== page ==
- Books, Literature, and Writing
The Truth About Marlow - Excerpt From a Novel in Progress
Marlow Hunter looked down at her father’s frail form in the hospital bed. His eyes were rheumy, his dark skin sallow and gray. Although she was not crying at the moment, this was only temporary. Inside, she felt a hollowness that was causing her physical pain and her throat felt as though it was closing. Her father was dying, and she could no longer deny this fact.
With a weakened grip, he held her hand.
“Marlow, my sweet girl,” his voice was smooth and his hand steady, defying his condition, “One thing you must do. One thing you must promise me. Please continue to take your medicine.” He gently, weakly squeezed her hand in his. She could only nod her affirmative response.
“Good girl, Marlow. Good girl,” His words were suddenly interrupted by a deep cough, and Marlow could not help but cringe at the sound. He turned back to her. “Always see Alfred for your refills. Do not forget.” He was looking into her eyes at this point, a pleading look in his own. “Always get them. Make sure you do.” He pulled his hand away from her and struggled to get something out of his pillow case, which he promptly placed in her hand. “Do not stop taking them.” He managed to smile lovingly at her as he leaned back into his pillow. Marlow did not open the envelope she had been handed, time was too precious at this point. She nodded at him, fighting back the tears. He began coughing then, his entire body seemed to shake with the coughing, his eyes were running, he could hardly catch his breath. Warm tears streamed freely down Marlow’s young cheek as she watched in terror as her father fought off the attack and she felt like it took forever for him to gain control of the coughing. Eventually he did, though, and he once again turned to his daughter.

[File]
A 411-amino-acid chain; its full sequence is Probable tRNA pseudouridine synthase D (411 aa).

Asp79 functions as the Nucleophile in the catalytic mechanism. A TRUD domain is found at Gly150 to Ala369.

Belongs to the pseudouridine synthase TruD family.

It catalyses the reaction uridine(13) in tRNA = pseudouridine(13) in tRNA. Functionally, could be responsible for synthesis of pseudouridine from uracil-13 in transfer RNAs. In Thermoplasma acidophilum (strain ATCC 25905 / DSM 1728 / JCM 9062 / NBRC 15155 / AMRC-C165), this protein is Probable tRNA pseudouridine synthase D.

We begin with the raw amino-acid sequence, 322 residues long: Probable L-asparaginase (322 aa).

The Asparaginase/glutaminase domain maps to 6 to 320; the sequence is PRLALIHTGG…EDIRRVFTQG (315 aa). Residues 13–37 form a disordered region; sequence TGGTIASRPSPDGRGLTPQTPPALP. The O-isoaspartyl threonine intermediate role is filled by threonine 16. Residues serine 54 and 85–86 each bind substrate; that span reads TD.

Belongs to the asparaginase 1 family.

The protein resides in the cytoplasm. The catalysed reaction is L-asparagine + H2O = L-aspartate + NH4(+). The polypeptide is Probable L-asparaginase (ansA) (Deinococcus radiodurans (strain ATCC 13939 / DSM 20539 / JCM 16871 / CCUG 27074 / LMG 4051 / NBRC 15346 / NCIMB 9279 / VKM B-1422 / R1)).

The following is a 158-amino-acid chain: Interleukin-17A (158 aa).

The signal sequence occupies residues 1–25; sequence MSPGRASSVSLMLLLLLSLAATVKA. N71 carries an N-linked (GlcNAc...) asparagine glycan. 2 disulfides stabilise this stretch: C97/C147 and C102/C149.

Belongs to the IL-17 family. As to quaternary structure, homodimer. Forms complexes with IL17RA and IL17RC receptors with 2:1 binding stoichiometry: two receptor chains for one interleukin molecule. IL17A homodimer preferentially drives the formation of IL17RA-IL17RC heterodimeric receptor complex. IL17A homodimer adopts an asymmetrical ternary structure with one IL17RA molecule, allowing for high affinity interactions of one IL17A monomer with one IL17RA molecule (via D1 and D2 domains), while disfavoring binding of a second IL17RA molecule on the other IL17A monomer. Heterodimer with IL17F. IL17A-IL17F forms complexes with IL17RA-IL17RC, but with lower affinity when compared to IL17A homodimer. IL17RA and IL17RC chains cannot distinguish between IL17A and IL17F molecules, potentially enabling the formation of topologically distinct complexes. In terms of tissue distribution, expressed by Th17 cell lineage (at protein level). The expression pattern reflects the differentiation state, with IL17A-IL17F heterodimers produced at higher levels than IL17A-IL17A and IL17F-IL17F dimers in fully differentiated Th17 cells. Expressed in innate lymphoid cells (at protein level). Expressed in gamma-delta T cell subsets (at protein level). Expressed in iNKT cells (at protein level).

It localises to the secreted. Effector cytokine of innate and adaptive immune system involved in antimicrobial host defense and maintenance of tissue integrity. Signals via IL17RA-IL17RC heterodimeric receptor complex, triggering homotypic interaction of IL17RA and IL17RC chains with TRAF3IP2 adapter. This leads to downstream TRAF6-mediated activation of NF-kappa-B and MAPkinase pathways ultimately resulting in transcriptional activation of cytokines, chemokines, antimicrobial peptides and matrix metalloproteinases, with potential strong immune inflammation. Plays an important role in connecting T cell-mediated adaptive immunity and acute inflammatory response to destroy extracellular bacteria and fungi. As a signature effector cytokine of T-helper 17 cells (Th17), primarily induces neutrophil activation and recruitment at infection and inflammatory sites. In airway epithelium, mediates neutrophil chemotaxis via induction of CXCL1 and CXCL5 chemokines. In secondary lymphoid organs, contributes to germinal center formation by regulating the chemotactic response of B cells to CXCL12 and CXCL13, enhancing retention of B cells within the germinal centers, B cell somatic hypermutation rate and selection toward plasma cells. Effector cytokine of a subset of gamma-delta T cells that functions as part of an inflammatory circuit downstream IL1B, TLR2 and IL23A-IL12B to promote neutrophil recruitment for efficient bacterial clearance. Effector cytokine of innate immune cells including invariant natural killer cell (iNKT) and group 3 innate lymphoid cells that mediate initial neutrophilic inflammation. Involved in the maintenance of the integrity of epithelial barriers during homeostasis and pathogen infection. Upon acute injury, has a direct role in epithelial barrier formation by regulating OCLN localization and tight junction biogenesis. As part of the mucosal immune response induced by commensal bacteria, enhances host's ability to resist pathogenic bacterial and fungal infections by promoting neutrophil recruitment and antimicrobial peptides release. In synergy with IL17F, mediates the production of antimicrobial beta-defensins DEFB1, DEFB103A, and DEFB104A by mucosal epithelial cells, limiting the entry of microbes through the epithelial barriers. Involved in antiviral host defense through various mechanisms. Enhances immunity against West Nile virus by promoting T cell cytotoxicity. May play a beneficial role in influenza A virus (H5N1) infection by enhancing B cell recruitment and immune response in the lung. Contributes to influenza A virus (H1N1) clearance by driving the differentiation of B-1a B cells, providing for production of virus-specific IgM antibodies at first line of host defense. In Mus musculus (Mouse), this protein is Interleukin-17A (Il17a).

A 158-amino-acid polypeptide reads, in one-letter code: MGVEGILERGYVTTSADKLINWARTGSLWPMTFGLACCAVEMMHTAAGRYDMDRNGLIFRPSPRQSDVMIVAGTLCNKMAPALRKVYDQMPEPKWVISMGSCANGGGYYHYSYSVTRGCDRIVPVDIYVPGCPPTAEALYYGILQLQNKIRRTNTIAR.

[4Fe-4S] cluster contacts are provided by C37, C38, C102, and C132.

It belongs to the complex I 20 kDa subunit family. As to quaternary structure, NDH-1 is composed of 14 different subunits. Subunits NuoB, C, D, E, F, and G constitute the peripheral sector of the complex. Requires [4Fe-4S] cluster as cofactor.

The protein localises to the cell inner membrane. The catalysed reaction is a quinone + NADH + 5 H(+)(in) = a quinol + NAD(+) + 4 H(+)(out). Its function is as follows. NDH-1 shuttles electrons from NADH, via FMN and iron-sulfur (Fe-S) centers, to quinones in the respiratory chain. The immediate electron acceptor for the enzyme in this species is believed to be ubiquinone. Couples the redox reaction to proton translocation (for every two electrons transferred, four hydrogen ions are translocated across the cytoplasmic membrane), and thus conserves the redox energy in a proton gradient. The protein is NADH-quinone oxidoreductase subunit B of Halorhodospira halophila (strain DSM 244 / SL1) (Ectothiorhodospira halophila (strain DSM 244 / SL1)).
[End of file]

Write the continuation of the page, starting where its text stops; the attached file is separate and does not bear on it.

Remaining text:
“You are very special, my Marlow. You were made to be special. This world needs you. Remember that.” His voice was near a whisper, and Marlow closed her eyes. She tried to tell herself this was all a bad dream, but she knew that it was not. Hearing her father’s struggling breathing, she forced herself to open her eyes, to continue to see him in life. He raised his hand to her check, and gently wiped away her tears.
“These stories are not true,” she cried softly, “They cannot be true.”
“Marlow, you will come to understand the truth. You will be the truth in due time.” His speaking was abruptly cut off by another burst of coughing, and Marlow watched in horror as his face changed to purple. He recovered quickly enough though, and Marlow brought a moistened sponge to his lips to help him get some water. He smiled at her, and then fell into a sleep. Marlow marveled that he could speak with such strength and passion despite his illness. He looked so weak, yet his words had been so strong.
She thought of his words as she watched the rise and fall of his chest while he slept. ‘I am the truth.’ She thought. She did not understand at all why he would say that. She put down the sponge and then reached into her bag, bringing out a prescription bottle filled with small white capsules. She turned the bottle around in her hands, it was quite generic, and she really did not know what the pills contained. What she did know was that these pills kept her migraines away, which also kept the bad dreams at bay. She knew this would be an easy promise to keep, especially since this seemed so important to her father.